The row over oxo-biodegradable plastic bags has escalated with three companies involved in the manufacture of such material publishing a dossier supporting their technology.
Hostilities began in August when supermarket giant Tesco announced it was dropping its use of OB bags on the back of a government-commissioned report from Loughborough University.
The report found that the use of additives in petroleum-based plastics “does not improve their environmental impact, and potentially gives rise to certain negative effects”.
But the OB industry prepared a rebuttal document that was presented to the Defra last month.
Now bag manufacturer Symphony Environmental Technologies and additive suppliers EPI and Wells Plastics have made the document public on their websites.
They said in a joint statement: “We have decided to publish the scientific dossier on our websites in the interests of informed debate and to deal with the confusion in the marketplace.”
Their claims include:
- the industry was not given enough opportunity to supply supporting data during the development of the Loughborough report
- the conclusions drawn for OB plastics in relation to recycling, biodegradation and other issues are not supported by the evidence
A Loughborough University spokesperson said: “The oxodegradable industry were given the opportunity to express their views in exactly the same way as all other stakeholders and were contacted by Loughborough University for this purpose. Furthermore considerable information was obtained as to their opinion by reviewing material published by them on their own websites and in academic and commercial journals. As the report made clear, the conclusions were supported by the evidence reviewed.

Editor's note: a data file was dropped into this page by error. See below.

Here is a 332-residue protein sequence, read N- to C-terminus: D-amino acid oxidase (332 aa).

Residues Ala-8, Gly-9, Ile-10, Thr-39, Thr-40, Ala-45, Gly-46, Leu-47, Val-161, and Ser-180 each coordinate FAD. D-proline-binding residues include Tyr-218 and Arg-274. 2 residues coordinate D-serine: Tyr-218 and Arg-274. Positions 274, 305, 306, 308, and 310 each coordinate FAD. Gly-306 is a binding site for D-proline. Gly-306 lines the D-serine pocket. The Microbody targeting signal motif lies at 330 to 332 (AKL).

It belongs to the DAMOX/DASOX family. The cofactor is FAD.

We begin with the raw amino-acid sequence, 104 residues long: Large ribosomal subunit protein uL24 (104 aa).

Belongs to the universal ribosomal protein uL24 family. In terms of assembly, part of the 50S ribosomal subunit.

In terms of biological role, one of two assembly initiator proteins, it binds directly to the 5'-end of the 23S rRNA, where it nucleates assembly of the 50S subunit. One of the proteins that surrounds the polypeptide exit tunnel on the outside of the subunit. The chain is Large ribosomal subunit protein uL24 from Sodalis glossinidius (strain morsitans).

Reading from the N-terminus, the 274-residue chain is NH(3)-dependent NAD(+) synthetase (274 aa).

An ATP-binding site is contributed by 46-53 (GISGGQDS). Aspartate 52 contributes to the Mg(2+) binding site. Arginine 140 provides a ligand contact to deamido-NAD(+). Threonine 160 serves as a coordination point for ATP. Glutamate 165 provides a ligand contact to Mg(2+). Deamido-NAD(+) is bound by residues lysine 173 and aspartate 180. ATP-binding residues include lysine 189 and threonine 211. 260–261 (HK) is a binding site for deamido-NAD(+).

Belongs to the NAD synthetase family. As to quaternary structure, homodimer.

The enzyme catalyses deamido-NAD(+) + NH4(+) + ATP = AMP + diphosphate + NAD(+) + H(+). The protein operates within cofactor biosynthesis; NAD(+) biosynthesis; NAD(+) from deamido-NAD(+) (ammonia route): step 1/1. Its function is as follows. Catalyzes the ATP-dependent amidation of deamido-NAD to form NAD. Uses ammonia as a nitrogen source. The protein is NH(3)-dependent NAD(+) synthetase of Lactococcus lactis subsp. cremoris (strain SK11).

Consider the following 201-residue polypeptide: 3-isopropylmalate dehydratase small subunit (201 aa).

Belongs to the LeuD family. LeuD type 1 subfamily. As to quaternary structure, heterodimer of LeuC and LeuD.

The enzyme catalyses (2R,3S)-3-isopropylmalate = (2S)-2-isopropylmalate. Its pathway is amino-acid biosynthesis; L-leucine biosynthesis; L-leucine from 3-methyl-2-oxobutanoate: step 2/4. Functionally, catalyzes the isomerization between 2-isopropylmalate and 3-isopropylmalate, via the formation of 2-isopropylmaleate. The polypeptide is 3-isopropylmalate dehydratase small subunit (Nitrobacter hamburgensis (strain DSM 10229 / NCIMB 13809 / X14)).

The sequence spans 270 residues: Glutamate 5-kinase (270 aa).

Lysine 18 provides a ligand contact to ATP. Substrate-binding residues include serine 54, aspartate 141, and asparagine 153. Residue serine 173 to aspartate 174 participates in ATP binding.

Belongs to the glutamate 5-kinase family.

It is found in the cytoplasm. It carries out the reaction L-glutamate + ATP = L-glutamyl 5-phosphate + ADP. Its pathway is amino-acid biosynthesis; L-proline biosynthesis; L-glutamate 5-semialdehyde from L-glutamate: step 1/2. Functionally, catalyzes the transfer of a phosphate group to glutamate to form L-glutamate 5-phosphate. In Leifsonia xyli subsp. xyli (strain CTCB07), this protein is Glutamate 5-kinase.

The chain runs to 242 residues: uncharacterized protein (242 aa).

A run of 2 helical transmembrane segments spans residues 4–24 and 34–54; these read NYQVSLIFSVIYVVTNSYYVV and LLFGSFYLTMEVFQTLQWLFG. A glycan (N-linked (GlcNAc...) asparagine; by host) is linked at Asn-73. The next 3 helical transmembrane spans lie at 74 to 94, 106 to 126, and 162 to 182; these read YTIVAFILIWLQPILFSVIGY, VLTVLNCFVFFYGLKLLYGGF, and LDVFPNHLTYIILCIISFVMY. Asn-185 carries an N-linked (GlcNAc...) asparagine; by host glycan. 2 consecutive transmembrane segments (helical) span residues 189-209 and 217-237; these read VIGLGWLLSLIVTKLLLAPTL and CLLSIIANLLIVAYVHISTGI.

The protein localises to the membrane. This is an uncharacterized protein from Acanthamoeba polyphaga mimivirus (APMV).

“Defra have now commissioned Loughborough University to review a further report produced and issued by those promoting the use of this product. This will be carried out in due course.”
National Non-Food Crops Centre head of materials for energy and industry Dr John Williams had backed the Defra report.
He said: “The remit of the Loughborough Report was to ascertain the amount of independent evidence available that showed that the claims made by oxodegradable companies were true and proven.
“It provided a thorough peer-reviewed report checked by Defra’s chief scientist. This report was not asked to decide if the technology worked or not, merely to obtain a review of independent evidence outside the companies and sponsored academics involved.
“Broadly, it showed there was not enough independent evidence to give a high level of confidence that the technology matched the claims in the market.”